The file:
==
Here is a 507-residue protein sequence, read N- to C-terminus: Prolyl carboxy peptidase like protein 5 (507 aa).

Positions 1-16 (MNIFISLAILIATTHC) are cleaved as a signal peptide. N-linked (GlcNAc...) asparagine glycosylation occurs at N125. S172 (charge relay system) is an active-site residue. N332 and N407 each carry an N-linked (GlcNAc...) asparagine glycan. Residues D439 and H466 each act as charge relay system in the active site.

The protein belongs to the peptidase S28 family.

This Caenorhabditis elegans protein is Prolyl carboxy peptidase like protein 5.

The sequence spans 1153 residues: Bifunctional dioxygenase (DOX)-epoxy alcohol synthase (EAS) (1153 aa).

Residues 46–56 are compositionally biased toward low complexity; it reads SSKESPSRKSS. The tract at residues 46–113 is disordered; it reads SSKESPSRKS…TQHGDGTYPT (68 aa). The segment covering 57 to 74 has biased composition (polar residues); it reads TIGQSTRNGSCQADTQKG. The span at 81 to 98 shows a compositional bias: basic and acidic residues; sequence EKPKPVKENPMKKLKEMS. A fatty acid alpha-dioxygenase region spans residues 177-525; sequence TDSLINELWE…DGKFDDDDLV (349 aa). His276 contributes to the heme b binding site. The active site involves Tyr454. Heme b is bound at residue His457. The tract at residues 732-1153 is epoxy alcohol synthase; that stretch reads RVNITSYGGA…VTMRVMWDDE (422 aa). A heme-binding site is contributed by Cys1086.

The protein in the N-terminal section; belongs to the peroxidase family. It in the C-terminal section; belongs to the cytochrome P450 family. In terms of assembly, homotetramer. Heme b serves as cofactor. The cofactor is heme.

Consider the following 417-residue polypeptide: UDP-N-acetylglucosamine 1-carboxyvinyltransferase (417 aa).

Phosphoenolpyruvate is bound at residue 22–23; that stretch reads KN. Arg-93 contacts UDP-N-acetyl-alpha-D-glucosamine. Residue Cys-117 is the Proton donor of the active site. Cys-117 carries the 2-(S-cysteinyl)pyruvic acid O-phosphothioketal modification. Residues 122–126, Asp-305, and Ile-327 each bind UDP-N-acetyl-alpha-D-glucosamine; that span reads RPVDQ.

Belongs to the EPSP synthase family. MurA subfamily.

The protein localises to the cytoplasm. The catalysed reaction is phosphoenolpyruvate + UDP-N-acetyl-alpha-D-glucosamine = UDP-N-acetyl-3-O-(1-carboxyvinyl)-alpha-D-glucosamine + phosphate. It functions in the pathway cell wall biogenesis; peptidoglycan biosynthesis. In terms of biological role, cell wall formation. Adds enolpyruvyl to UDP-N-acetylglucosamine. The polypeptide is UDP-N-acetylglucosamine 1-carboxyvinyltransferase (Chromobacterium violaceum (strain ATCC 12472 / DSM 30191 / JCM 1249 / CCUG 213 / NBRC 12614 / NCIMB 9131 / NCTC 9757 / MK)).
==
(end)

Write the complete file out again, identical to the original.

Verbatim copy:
Here is a 507-residue protein sequence, read N- to C-terminus: Prolyl carboxy peptidase like protein 5 (507 aa).

Positions 1-16 (MNIFISLAILIATTHC) are cleaved as a signal peptide. N-linked (GlcNAc...) asparagine glycosylation occurs at N125. S172 (charge relay system) is an active-site residue. N332 and N407 each carry an N-linked (GlcNAc...) asparagine glycan. Residues D439 and H466 each act as charge relay system in the active site.

The protein belongs to the peptidase S28 family.

This Caenorhabditis elegans protein is Prolyl carboxy peptidase like protein 5.

The sequence spans 1153 residues: Bifunctional dioxygenase (DOX)-epoxy alcohol synthase (EAS) (1153 aa).

Residues 46–56 are compositionally biased toward low complexity; it reads SSKESPSRKSS. The tract at residues 46–113 is disordered; it reads SSKESPSRKS…TQHGDGTYPT (68 aa). The segment covering 57 to 74 has biased composition (polar residues); it reads TIGQSTRNGSCQADTQKG. The span at 81 to 98 shows a compositional bias: basic and acidic residues; sequence EKPKPVKENPMKKLKEMS. A fatty acid alpha-dioxygenase region spans residues 177-525; sequence TDSLINELWE…DGKFDDDDLV (349 aa). His276 contributes to the heme b binding site. The active site involves Tyr454. Heme b is bound at residue His457. The tract at residues 732-1153 is epoxy alcohol synthase; that stretch reads RVNITSYGGA…VTMRVMWDDE (422 aa). A heme-binding site is contributed by Cys1086.

The protein in the N-terminal section; belongs to the peroxidase family. It in the C-terminal section; belongs to the cytochrome P450 family. In terms of assembly, homotetramer. Heme b serves as cofactor. The cofactor is heme.

Consider the following 417-residue polypeptide: UDP-N-acetylglucosamine 1-carboxyvinyltransferase (417 aa).

Phosphoenolpyruvate is bound at residue 22–23; that stretch reads KN. Arg-93 contacts UDP-N-acetyl-alpha-D-glucosamine. Residue Cys-117 is the Proton donor of the active site. Cys-117 carries the 2-(S-cysteinyl)pyruvic acid O-phosphothioketal modification. Residues 122–126, Asp-305, and Ile-327 each bind UDP-N-acetyl-alpha-D-glucosamine; that span reads RPVDQ.

Belongs to the EPSP synthase family. MurA subfamily.

The protein localises to the cytoplasm. The catalysed reaction is phosphoenolpyruvate + UDP-N-acetyl-alpha-D-glucosamine = UDP-N-acetyl-3-O-(1-carboxyvinyl)-alpha-D-glucosamine + phosphate. It functions in the pathway cell wall biogenesis; peptidoglycan biosynthesis. In terms of biological role, cell wall formation. Adds enolpyruvyl to UDP-N-acetylglucosamine. The polypeptide is UDP-N-acetylglucosamine 1-carboxyvinyltransferase (Chromobacterium violaceum (strain ATCC 12472 / DSM 30191 / JCM 1249 / CCUG 213 / NBRC 12614 / NCIMB 9131 / NCTC 9757 / MK)).